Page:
Overcoming obstacles with Optimism

I declare myself to be the greatest, or maybe the absolute worst, customer for any cosmetologist.  When individuals walk into a salon what is the first question asked?  “How would you like your hair cut?”  My answer is the same nearly every time.  “Any way you would like to cut it.  My requirements are simple.  I need to be able to wash and go most of the time, yet it needs to be able to be styled to look nice for occasional meetings.  Oh yeah, and I will only use a hairdryer and a flat iron.  With curling irons, I am too fearful I will burn myself. And most importantly, I won’t complain about what you do.  Hair can always grow.  I will inevitably love it and say thank you for whatever you come up with!”

That is what I tell the hair stylist.  Here is what I will tell you.  I like to go in for a haircut.  I like to feel pretty, but really feeling pretty and looking nice are only passing experiences.  This attitude of not being too concerned with how I look does not stem from prosopagnosia.  Rather, this apathy is derived from my lack of visual memory.  Beyond the words I can use to describe my current hairstyle, I cannot remember what my hair looks like once I am turned away from a mirror.  I can leave a salon and not realize I look any different from when I went in for the cut.  Even if it is a bad cut, it won’t bother me too much.  I cannot recall a mental picture of how bad I look.

The picture above is my newest style.  The cosmologist was great to work with.  She followed my requirements.  It is a great cut allowing me to wake up and start my day.  I was able to recently use a flat iron to look professional for a meeting.  Leah did a great job.  I told her it looked so much better.  You see, I have come to the realization that it is sometimes okay to say things that make people proud of the job they work hard to accomplish.  In the forty-five minutes of sitting in her chair, I was not going to burden her with the struggles I undertake.  After all, I have lived with this condition for eight years now and I still struggle to grasp the reality.  How do I describe to her that I cannot remember what my hair looked like when I brushed it that morning?  Why would I try to get her to understand I could not remember if my hair was touching my shoulders, above them or maybe even just below when she started cutting?  There are too many things, all these pictures I used to be able to bring to my mind, that are no longer accessible to me.  Having been left with acquired prosopagnosia after my stroke causes me not be able to find myself in pictures.  The complete lack of my visual memory takes away my ability to recall the cut, shape or shade of my hair.  Details such as these are far too difficult to grasp for someone who has created a successful career out of these very important, specific mental images.  Besides, I was proud of how nice the style looked.  I will hold onto the happiness even if the images will only last in my mind for a moment or until the chair is spun so I can go and pay my bill.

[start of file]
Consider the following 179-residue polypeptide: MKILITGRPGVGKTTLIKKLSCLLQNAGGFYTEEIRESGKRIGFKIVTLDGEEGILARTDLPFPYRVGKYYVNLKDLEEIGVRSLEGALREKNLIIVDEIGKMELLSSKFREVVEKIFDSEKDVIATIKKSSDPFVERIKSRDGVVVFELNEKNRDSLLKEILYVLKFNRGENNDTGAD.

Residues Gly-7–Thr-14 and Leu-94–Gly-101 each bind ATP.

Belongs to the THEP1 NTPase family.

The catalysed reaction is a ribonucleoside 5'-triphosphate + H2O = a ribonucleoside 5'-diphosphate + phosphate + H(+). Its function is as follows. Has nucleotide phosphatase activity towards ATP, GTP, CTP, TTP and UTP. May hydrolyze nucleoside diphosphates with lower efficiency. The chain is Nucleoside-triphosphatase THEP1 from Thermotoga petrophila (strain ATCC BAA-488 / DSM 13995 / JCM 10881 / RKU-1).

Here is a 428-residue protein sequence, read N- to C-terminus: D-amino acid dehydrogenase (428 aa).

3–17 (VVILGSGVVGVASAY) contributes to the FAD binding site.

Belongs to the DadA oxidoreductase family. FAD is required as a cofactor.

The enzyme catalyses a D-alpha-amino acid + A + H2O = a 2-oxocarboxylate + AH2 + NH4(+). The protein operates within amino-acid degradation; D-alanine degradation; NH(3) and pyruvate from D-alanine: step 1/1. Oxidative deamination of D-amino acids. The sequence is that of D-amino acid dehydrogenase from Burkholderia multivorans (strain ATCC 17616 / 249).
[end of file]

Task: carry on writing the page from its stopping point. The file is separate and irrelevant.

Advertisements

Comments on: "Perfect Haircut for Any Season" (7)

  1. Does it work this way at all?
    That tomorrow when you look in the mirror you can say, look at that nice haircut on this woman!

    That might be nice?

    (And indeed it is a very nice haircut)

    • Judith,

      I never remember what my hair cut looks like nor the exact color of my hair. What I can remember in words always stays with me. For example, I know my hair is darker than my daughters. I know that my hair is around chin length. Other than that, the image is always a treat or a disappointment. 🙂 I am forever a stranger in my mirror.

  2. I like what you say about saying nice things to people so that they can be proud of a job well done. Seems to me that, the older I get, generating good feelings in the world is pretty much the whole point to life. Sending out the good ripples, to ripple on and on, to improve the world with goodness before we leave it…What could be a higher purpose?

    • Well said Sarah – very well said! We are all candles. Our joy and happiness can provide light for others searching for a smile. These people will pass along the light we share, yet our light will remain strong having lost nothing when we share with others. Soon, if we are able to share with enough people, it is amazing how bright our light will become.

  3. We have a similar answer to the stylist! Mine is, “Anyway you like it” and I add, “I trust that you want me to look good as well.”

    You look good beyond haircut! Love you 🙂

  4. Hi Tara,
    You always look beautiful. All women need to do those things to make them feel even more beautiful. We are girls at heart and love to be pretty. Get that manicure, new hairstyle, handbag, whatever it takes. Treat yourself well.
    Your memories may not be, you have great photos to remind you.
    I’ve said it before, You are an amazing woman!

Thanks for taking time to share your thoughts

Fill in your details below or click an icon to log in:

WordPress.com Logo

You are commenting using your WordPress.com account. Log Out / Change )

Twitter picture

You are commenting using your Twitter account. Log Out / Change )

Facebook photo

You are commenting using your Facebook account. Log Out / Change )

Google+ photo

You are commenting using your Google+ account. Log Out / Change )

Connecting to %s

Tag Cloud

%d bloggers like this: